In all likelihood, you would not have heard of Parth J Shah. But as you may have guessed from his use of a middle initial, he spent many years in the US — after getting a degree in pharmacy in Baroda.
He realised that getting economic policy right did more to increase human welfare than discovering a new drug or two, and switched to economics, got himself a doctorate and taught the subject at Michigan before he decided to return to the mother country and started a modest NGO, which he called Centre for Civil Society.
Devoted to what one might call market liberalism, and inspired by such think-tanks in the US as the libertarian Cato Institute, Shah launched the Centre on the 50th anniversary of India’s independence in 1997.
He also roped in a bunch of familiar worthies to sit on his advisory boards, with the chairman being Kanwal Rekhi of TiE fame (he is also one of the primary financiers, the other being the Ratan Tata Trust).
When you meet him, Shah comes across as earnest and well meaning. He is obviously quite effective, because the Centre has a pretty good record for just six years of existence.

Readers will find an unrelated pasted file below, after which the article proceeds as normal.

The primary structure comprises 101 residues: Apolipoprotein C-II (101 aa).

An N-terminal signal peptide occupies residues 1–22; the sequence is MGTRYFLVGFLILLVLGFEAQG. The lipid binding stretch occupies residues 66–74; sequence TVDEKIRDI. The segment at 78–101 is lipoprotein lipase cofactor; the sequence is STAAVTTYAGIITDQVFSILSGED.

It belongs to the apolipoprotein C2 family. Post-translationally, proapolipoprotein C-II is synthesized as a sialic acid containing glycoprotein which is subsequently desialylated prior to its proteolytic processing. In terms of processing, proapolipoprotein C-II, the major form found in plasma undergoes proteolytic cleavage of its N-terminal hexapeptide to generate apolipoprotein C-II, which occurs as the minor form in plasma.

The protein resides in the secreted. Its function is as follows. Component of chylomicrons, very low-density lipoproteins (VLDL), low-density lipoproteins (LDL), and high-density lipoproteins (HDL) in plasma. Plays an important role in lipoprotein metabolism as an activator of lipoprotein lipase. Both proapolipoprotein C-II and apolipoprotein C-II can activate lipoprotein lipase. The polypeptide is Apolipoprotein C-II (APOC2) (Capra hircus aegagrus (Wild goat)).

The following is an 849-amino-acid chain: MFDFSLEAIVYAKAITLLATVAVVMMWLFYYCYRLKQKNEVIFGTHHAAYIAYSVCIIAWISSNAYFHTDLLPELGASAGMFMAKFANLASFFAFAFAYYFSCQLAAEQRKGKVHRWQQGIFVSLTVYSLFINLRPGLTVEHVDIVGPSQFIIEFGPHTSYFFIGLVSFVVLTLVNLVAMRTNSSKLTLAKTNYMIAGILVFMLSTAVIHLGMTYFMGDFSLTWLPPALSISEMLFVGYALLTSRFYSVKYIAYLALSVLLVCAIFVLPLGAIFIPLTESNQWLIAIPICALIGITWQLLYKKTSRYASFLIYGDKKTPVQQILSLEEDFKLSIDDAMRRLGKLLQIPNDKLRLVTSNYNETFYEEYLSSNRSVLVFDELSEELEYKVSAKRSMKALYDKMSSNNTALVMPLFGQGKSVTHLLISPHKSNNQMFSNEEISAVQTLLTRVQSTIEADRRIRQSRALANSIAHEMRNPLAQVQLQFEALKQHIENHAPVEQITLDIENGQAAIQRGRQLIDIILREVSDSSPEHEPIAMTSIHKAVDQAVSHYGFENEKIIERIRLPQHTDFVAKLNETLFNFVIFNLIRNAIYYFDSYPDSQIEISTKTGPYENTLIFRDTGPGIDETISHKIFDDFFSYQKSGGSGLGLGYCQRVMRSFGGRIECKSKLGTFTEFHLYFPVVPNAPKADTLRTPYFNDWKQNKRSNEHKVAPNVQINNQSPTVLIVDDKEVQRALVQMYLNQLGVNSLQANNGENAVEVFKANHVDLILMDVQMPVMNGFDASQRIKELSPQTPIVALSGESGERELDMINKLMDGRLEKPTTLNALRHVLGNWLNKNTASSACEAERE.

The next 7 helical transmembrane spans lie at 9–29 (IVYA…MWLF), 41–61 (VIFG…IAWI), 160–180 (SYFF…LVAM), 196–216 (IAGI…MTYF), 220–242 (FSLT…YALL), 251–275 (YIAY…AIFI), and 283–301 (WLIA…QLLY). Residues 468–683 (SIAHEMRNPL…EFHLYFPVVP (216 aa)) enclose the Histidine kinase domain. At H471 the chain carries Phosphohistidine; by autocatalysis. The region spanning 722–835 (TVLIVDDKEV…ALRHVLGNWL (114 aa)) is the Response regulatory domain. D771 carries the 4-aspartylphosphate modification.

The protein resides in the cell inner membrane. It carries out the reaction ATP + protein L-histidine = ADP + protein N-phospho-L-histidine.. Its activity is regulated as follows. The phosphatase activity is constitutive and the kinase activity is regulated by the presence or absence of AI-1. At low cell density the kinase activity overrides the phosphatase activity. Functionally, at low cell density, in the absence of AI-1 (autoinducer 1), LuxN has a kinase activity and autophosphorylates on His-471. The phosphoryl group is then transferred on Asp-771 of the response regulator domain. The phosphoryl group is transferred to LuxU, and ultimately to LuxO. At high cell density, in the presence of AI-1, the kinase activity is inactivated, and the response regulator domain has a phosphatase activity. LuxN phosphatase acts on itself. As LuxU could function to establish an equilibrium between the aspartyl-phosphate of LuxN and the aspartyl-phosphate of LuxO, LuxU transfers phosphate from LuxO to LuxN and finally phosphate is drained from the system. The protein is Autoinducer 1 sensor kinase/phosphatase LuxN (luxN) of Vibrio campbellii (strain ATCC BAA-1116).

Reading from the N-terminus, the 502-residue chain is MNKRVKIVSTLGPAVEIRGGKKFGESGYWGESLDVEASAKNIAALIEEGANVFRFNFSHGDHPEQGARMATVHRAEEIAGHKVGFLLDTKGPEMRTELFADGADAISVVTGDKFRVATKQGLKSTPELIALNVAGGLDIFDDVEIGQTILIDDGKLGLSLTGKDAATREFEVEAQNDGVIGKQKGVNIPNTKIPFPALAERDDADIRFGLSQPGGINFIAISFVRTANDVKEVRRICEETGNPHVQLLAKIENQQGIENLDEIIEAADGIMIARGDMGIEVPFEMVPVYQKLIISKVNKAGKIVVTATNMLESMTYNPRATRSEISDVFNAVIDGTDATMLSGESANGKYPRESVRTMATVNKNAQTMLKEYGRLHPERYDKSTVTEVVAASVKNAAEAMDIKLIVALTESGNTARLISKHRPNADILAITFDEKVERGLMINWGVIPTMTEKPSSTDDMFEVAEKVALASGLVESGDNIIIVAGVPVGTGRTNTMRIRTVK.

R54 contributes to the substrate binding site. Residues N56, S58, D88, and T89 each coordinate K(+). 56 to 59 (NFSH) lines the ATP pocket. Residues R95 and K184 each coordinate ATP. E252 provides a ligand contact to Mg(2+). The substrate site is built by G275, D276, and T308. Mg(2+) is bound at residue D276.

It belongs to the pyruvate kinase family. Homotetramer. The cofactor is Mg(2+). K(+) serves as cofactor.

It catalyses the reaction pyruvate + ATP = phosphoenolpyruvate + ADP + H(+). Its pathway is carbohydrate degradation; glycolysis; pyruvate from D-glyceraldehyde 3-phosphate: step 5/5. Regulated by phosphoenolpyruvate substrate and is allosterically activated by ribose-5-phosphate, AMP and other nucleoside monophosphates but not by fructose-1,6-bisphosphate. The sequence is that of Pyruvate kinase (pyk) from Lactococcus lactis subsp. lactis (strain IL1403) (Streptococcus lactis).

It has published some 15 books —some of them admittedly slim, and modestly priced, and some essentially reprints, like Milton Friedman's memorable minute on Indian planning and economic policy.
This was written back in the 1950s but its practical wisdom and economic common sense were officially ignored, to our great cost, and would have been lost to history if the Centre had not brought it to light all over again.
The Centre does other things too. It maintains a medium-sized library which is open to everyone; it analyses every Bill presented to Parliament; and it gets into public interest litigation (to support the privatisation of Balco, and to stop the harassment of ordinary commuters in the name of VIP security).
Predictably, of course, it also organises seminars. I attended one where those who would not be convinced could not be convinced.
The Centre has now brought out what it calls a 'Delhi Citizen Handbook 2003', perfectly timed to focus on governance in the capital just ahead of state elections.
Well I highly recommend you take a look at the Center for Civil Society Website. They are liberatarian, and therefore I often disagree with they have to say. However, I still think it does a very good job of getting information out into the public domain.